I sometimes wish I was one of those people who has it all figured out. They finish college then they start university, they find a mate, they buy a house in a nice suburb, they get married maybe they have kids or buy a fluffy golden retriever and then they commute to work everyday… Sometimes I wish I was like that, taking the easy way, settling down. Sometimes I even find myself being a little jealous of my friends who have always been like that. I’m jealous for a split second, but then when I imagine myself in that little cute house, following all the rules, putting steak knives on my wishing list for Christmas, I just see a huge angry bull in a china-shop. Maybe some people need to expel themselves, need to feel expelled, to feel different. But then when does being expelled becomes habit, when does your estrangement evolve into your nostalgie de la boue…? Maybe it is never that simple, or maybe this is just a passing feeling. It is certain however that when we feel like ‘the other’ we try our best to blend in with the crowd.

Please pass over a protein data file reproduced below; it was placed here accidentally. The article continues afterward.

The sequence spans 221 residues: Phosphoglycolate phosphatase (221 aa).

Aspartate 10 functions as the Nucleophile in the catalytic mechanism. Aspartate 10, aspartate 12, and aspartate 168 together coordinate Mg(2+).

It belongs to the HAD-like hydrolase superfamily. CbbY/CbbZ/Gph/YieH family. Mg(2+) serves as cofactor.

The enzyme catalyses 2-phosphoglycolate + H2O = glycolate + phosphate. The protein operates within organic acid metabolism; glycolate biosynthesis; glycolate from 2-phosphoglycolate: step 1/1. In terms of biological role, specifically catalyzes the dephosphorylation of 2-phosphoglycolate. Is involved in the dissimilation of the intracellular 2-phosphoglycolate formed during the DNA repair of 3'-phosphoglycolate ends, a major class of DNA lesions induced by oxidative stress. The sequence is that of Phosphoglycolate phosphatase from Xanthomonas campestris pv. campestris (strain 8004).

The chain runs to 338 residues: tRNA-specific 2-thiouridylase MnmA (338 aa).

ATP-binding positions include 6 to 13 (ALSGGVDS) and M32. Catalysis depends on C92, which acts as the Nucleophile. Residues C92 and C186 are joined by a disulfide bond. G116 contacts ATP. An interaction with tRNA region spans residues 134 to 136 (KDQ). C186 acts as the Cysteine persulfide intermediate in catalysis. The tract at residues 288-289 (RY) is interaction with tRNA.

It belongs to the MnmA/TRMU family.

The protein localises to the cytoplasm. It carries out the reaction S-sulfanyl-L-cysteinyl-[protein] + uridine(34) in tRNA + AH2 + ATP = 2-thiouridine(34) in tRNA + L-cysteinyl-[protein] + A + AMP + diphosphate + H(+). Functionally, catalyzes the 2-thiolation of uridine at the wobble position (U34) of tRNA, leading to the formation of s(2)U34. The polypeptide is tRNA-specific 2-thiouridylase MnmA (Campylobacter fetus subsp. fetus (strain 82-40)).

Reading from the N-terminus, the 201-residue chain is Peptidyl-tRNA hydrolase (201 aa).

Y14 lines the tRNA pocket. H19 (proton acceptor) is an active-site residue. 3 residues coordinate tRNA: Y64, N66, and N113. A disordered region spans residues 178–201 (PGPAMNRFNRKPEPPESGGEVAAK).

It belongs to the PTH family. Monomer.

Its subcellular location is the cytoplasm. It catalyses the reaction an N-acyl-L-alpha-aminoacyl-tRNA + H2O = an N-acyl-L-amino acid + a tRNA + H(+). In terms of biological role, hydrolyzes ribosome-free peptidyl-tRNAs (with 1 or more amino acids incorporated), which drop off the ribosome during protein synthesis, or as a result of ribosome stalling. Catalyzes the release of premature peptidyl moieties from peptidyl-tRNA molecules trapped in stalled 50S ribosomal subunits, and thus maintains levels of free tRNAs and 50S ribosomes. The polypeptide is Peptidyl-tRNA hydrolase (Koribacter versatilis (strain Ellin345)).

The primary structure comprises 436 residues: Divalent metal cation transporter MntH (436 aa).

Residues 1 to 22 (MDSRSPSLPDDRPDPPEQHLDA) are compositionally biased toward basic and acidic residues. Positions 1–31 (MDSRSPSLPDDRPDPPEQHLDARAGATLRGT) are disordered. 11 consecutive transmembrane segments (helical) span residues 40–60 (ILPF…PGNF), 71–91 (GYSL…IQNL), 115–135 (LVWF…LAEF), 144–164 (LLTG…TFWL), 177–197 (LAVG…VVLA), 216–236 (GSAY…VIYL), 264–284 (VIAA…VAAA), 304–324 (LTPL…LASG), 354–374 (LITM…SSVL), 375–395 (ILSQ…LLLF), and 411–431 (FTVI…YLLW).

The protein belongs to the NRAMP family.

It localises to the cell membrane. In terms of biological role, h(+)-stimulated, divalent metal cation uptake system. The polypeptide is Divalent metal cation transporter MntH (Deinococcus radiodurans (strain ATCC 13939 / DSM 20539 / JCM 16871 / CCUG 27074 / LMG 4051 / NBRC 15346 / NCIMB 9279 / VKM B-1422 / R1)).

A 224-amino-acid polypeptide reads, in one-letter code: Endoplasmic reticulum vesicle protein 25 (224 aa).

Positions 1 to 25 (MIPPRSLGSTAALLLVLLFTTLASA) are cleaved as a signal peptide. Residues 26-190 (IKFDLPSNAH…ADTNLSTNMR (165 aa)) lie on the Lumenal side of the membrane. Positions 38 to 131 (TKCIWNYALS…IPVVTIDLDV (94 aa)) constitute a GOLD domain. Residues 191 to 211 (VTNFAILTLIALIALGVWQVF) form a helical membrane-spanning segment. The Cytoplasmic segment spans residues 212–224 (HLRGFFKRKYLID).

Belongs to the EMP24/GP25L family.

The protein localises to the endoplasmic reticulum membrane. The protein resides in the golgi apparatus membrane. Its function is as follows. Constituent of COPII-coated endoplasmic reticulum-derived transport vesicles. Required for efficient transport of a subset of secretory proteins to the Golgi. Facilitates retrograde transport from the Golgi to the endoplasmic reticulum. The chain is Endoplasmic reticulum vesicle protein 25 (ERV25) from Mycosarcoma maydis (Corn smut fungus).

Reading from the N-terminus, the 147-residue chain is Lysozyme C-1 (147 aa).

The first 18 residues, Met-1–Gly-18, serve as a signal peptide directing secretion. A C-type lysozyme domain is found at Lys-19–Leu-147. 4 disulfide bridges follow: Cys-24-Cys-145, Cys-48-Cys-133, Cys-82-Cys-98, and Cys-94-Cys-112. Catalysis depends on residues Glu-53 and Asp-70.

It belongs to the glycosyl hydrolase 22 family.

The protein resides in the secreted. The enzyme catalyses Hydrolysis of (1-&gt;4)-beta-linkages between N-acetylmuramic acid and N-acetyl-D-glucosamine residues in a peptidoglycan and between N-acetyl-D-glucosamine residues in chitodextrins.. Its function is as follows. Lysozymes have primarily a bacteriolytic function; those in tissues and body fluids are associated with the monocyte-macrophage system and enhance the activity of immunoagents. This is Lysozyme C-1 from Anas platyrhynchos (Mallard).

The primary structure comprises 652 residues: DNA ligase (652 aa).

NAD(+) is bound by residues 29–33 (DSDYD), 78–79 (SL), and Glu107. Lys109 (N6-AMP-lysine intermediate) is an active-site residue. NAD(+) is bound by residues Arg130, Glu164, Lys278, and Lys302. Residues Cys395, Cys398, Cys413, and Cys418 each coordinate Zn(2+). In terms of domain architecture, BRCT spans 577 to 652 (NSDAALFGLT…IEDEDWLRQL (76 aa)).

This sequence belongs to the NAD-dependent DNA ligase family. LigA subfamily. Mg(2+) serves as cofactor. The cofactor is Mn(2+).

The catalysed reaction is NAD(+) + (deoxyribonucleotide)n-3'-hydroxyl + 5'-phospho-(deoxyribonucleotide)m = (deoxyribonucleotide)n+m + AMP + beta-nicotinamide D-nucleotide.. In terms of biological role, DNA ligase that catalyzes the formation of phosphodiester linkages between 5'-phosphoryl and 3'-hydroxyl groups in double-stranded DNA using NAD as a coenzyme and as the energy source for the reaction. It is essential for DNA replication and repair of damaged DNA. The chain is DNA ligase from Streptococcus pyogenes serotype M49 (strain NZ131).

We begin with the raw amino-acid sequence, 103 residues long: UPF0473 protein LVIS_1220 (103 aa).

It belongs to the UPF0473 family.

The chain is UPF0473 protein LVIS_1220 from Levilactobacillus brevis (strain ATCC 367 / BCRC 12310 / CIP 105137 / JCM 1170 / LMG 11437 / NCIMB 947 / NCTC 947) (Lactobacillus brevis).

I distinctly remember one night in Paris, one of the first times when I thought I started to blend in with the population. This was probably in my second year as a bachelor student so I already spoke and wrote fluent French. A friend was doing a theater piece, a mix between theater and stand-up comedy and I really found it funny. Just that seemingly insignificant detail, I laughed because I understood, and the jokes were all in French. Now there is a thing about humor, it is probably the thing that is most difficult to understand when you switch over to another culture. Humor depends on the language, on the collective history of the given culture and sometimes also of the political history. To be able to understand jokes and insider jokes in another language is hard. For me that night was the first time I really thought I was getting a hang of it, a great victory in my small world, and this just because of a couple of jokes. Because it is not easy to fit in, in a new world. My first two years in Paris were great but I deliberately remained a stranger to an everyday life any other French person would have had in the same time, and I was happy like that. Then people moved and all the international people I used to know were suddenly gone and I realized that even though I knew people all around the world, nothing stable, no roots tied me to that new place, where suddenly again I was all alone. I learned to sift through my friendships and ended up having mostly French friends, they weren’t going anywhere and I could thus start building new roots.